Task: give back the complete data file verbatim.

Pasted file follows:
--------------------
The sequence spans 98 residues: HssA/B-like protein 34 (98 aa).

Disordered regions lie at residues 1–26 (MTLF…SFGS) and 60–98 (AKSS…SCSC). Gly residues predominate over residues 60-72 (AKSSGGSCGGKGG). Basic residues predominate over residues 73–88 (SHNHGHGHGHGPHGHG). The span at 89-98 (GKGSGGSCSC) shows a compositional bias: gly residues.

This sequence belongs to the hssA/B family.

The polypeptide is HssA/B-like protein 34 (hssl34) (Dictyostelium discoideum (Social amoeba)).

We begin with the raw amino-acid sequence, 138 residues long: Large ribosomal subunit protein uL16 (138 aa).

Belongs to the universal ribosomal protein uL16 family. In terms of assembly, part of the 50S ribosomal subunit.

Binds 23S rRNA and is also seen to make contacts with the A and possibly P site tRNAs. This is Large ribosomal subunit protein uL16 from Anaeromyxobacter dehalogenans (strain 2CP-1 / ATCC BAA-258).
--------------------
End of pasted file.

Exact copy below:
The sequence spans 98 residues: HssA/B-like protein 34 (98 aa).

Disordered regions lie at residues 1–26 (MTLF…SFGS) and 60–98 (AKSS…SCSC). Gly residues predominate over residues 60-72 (AKSSGGSCGGKGG). Basic residues predominate over residues 73–88 (SHNHGHGHGHGPHGHG). The span at 89-98 (GKGSGGSCSC) shows a compositional bias: gly residues.

This sequence belongs to the hssA/B family.

The polypeptide is HssA/B-like protein 34 (hssl34) (Dictyostelium discoideum (Social amoeba)).

We begin with the raw amino-acid sequence, 138 residues long: Large ribosomal subunit protein uL16 (138 aa).

Belongs to the universal ribosomal protein uL16 family. In terms of assembly, part of the 50S ribosomal subunit.

Binds 23S rRNA and is also seen to make contacts with the A and possibly P site tRNAs. This is Large ribosomal subunit protein uL16 from Anaeromyxobacter dehalogenans (strain 2CP-1 / ATCC BAA-258).